Surf City Lawyers October 2018

714-533-9210 OCTOBER 2018




There’s no cookie-cutter strategy to avoid financial pitfalls. You might be making six figures and get in a snowboarding accident that transforms your life forever. We’re all one hospital visit away from bankruptcy. Medical bills are undoubtedly common in bankruptcies, but, more often than not, it’s a job loss that gets the ball rolling. I’ve seen plenty of clients eat through their savings and into their loved ones’ reserves in an attempt to get back on their feet after a career change.

“Live like you’re going to die tomorrow, but plan like you’re going to live forever.” To me, these words encompass the best way to broach avoiding bankruptcy. I love this quote because it details the perfect harmony between the reckless abandon that can make life so rewarding and the necessary grounding that keeps us tethered to reality. Spenders often have no problem living like they are going to die tomorrow, and savers have no problem planning like they are going to live forever. Finding a balance between the two can be complicated, but it’s indispensable to living a healthy life. Whether You’re a Saver or a Spender, Prevention Is in the Preparation

Savers and spenders alike can run into bankruptcy, and I want to put a stop to it. Most everyone is going to assume that because I’m a bankruptcy attorney, I don’t mind people getting into debt. Helping people file bankruptcy is part of my job, after all, so why would I care about preventing it? The truth is that, while I believe bankruptcy to be an excellent tool for those who need it, I desperately want to keep people from ever getting to the point where it’s required. When clients come to see me, I can see stress oozing out of every pore. The financial burdens they carry put stress on marriages, destroy families, and create life events that people never recover from. It’s impossible not to have empathy, so I spend every consultation with my clients approaching their financial situation from the perspective of “What advice would I want?” If someone comes to me who isn’t comfortable with bankruptcy, or doesn’t need it, I work with them on alternative plans. I am a bankruptcy lawyer, but above all else, I am a human being. We live in a broken financial system, and I want to help individuals understand that getting out of debt and staying there is a result of self-discipline and resiliency. It’s about more than just changing habits; it requires finding a way to overcome adversity. I’m an instrument to do both. It’s more comfortable to sit down with an attorney than it is to carry the weight of debt. Our consultations at Surf City Lawyers are free, and we don’t do that as a marketing tactic, but rather because it’s one step forward in helping the human condition. Financial freedom starts with making strides ahead, not backward. That’s why I do what I do — not just because I’m good at it, but because it’s part of who I am.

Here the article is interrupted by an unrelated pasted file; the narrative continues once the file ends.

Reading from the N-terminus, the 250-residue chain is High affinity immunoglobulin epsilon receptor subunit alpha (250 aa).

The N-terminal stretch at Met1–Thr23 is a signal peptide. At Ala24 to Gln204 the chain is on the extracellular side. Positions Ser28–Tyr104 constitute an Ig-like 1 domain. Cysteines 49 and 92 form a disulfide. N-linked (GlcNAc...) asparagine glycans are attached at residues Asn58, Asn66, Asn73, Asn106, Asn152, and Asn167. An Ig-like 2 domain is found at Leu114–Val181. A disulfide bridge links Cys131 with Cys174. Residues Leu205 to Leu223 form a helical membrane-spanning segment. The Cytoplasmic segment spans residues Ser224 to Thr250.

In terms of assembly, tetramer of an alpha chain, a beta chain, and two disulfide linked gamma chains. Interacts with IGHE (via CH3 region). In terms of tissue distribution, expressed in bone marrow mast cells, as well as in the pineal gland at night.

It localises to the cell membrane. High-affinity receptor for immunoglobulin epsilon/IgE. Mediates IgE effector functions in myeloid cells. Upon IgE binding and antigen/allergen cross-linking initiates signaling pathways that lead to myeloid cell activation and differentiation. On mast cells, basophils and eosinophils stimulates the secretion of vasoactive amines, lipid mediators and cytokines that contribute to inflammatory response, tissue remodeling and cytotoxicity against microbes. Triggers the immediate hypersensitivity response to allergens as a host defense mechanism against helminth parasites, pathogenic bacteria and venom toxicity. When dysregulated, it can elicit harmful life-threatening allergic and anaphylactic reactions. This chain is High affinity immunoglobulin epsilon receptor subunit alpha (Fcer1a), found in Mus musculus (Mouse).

“Many of the wonderful people I’ve worked with believe it’s their moral obligation to society to repay their debts, and I respect that.”


Every one of my clients would pay back their debt if they could. Many of the wonderful people I’ve worked with believe it’s their moral obligation to society to repay their debts, and I respect that. Bankruptcy is rarely the result of someone being delusional about their financial standing; it often stems from a failure to adjust spending habits. As your life changes, you have to alter your approach to finances. Most of my clients tapped every resource possible — and even the assets of friends and family — before coming to see me. They got to this point not because they wanted to, but because they didn’t re-evaluate their habits. Debt happens one latte at a time.

–Christine Kingston

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